With Ivy League armageddon upon us Friday night at Lavietes Pavilion, we decided to mix things up a bit. Instead of bringing you an Xs and Os preview, Ray Curren and Kevin Whitaker had an e-mail conversation and here is what they discussed. Kevin has covered Harvard all season, while Ray has seen play of Yale. Can Yale repeat its victory at Harvard last season and put one hand on its first outright Ivy crown (and NCAA Tournament appearance) since 1962? Or will Harvard keep the championship belt for at least one more year?
The scoreboard doesn’t lie, of course, but even when the numbers on the Cornell side started to get significantly greater than Harvard’s and the time began to dwindle, there was still little doubt that the Crimson being the Crimson, they would come back and win.
And sure enough, soon the run began. But on this night, it never finished. And Cornell did, with head coach Bill Courtney beating Tommy Amaker for the first time in 10 meetings and throwing the Ivy League race back into chaos with a 57-49 upset of the four-time defending Ivy champs at Newman Arena Friday night.
One month ago, Harvard was coming off of a home loss to Dartmouth, and their chances for a fourth straight NCAA tournament appearance were very much in doubt. The Crimson had lost four of seven D-I games, they were about to embark on a four-game road trip, and for only the second time in four years, they trailed an Ivy foe, unbeaten Yale, in the league standings.
Since then, they’ve won eight straight games, and January’s worries seem distant. Harvard has had its share of close calls — and nothing has been clinched yet — but entering this weekend’s trip to Cornell and Columbia, the Crimson appears to be in top form.
What has changed in the last month?
(All charts include Division-I games only. Data via KenPom.com)
Harvard’s defense, ranked 13th nationally per KenPom, has been remarkably consistent. Its midseason struggles came almost entirely on the other end: Starting with an embarrassing loss to Virginia, the Crimson averaged less than .90 points per possession through their 3-4 stretch. But they’ve been above 1.00 in nearly every game since (save for the rockfight at Yale), thanks to a few key improvements.
Wesley Saunders wasn’t to blame for Harvard’s January struggles; he was the team’s best player then, just as he’s been all year. But in the Crimson’s 4-3 stretch, Saunders had a below-average offensive rating in five games, and reduced usage in the other two.
Back in the swing of Ivy play, the star wing’s efficiency has risen. While not quite at the All-America level he showed early on, Saunders has carried Harvard at key times this month — such as his 23-point performance against Princeton, his second-best game this season in combined usage and efficiency.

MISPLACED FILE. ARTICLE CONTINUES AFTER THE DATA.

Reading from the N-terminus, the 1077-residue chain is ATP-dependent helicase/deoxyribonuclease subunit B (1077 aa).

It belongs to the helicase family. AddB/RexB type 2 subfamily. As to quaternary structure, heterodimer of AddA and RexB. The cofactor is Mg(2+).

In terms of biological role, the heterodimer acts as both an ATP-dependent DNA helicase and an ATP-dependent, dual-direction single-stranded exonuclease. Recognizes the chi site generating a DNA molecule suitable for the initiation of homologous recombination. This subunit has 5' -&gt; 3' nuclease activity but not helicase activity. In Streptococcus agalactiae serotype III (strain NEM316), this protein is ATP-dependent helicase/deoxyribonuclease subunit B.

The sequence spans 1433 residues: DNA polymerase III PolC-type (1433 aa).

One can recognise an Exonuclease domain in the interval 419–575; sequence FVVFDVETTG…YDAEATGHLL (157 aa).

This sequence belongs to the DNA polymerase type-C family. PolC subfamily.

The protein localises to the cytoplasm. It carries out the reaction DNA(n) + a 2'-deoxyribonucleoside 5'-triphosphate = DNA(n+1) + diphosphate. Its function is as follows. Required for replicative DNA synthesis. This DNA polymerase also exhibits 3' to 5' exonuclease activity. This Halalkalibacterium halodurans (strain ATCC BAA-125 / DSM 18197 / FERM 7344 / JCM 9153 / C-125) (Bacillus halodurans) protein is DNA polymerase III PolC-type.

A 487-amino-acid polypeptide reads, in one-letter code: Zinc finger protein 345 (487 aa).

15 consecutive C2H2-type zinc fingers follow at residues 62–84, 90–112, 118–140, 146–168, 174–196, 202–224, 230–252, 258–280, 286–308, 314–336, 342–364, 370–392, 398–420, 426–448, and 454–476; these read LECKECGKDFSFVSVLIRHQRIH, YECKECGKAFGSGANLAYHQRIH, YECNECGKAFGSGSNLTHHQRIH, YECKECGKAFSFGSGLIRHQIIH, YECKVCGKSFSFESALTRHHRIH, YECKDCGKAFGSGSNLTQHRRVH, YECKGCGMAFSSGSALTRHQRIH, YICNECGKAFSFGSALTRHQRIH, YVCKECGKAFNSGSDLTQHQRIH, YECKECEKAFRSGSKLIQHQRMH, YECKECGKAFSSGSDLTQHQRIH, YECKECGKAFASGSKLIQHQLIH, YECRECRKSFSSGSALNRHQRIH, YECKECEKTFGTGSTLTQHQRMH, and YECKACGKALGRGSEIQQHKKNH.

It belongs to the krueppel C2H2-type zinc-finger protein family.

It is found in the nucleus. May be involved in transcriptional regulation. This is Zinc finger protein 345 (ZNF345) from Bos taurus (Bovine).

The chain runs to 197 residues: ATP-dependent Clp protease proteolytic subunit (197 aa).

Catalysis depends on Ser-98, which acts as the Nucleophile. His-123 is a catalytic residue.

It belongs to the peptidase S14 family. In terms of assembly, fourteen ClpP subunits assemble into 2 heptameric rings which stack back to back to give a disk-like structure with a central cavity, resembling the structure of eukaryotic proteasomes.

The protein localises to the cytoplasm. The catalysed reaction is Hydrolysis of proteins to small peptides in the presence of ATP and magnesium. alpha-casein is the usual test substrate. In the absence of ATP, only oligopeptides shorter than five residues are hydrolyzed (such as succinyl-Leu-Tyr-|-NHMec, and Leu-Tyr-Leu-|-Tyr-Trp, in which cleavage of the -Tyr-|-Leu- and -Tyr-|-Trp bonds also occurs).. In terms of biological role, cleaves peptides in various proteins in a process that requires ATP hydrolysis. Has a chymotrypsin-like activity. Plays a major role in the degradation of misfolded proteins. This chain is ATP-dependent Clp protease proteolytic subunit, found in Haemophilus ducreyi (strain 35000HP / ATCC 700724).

(The area of each box represents total production per game, with usage on the x-axis and efficiency on the y-axis.)
Saunders has made one obvious adjustment this month: He’s attempted 4.2 three-pointers per game in February; his prior career high in any game was four. Saunders is making those shots, most of which are wide-open, at a 40% clip, a dastardly counter to defenses who focus on walling off the paint.
“If they’re going to slough off him and play him for the drive, which a lot of people have done — and rightly so, he’s a tremendous slasher — when he has an open three, he’s a pretty good shooter with that shot,” Harvard coach Tommy Amaker said. “We’re hopeful that he can mix it in and keep the defense off balance.”
Saunders has also nearly doubled his assist-to-turnover ratio in recent weeks; his 37.4% assist rate is the best in Ivy play. In part, that’s been possible because…
Supporting stars step up
Siyani Chambers entered the year as a Player of the Year candidate, but as recently as mid-January, his offensive rating was among the league’s worst. More quietly, Steve Moundou-Missi’s was in the same range. Both players, second-team All-Ivy teammates last year, were due to improve — and both have posted triple-digit offensive ratings in each of their last four games.
Chambers struggled against physical defenses and had to bail Harvard out of some doomed possessions early in the year; but other issues, such as sub-30% shooting on three-pointers, were his own doing. The point guard’s shooting has regressed in the good way (44% in the last four weeks), and he’s become more opportunistic about driving inside.
One of the league’s most efficient scorers a year ago, Moundou-Missi’s true shooting percentage has cratered by more than 10 percentage points. The culprit is clear: After attempting 64% of his shots at the rim as a junior (and 70% as a sophomore), the forward has taken only 45% of his shots at the cylinder this season, per Hoop-Math.com.
Moundou-Missi has improved his midrange game, but it’s frustrating to see one of the league’s most dynamic athletes consigned to spot-up duty from 15 feet. He’s still shooting plenty of jumpers, but he’s been more involved at the rim lately, and his efficiency has risen.
More offensive lineups
Harvard’s rotation has been debated constantly, but Amaker’s adjustments this month have helped the Crimson score more points:
Along with injured center Kenyatta Smith, the three players who have seen substantially less time in February are Agunwa Okolie, Evan Cummins and Matt Brown — three of the lowest-usage players on Harvard’s roster. In their place, more minutes are going to higher-volume shooters in Moundou-Misssi and Zena Edosomwan, as well as Jonah Travis, the most efficient scorer in Ivy play. Even Andre Chatfield, though his usage rate is low as he plays back from injury, earns respect from opposing defenses as an explosive guard with a three-star pedigree.
With more offensive threats on the floor, foes can’t load up to stop Saunders, nor can they direct more attention to Chambers and Moundou-Missi. Harvard’s stars have taken advantage, rebounding from a tough January while still playing stout defense.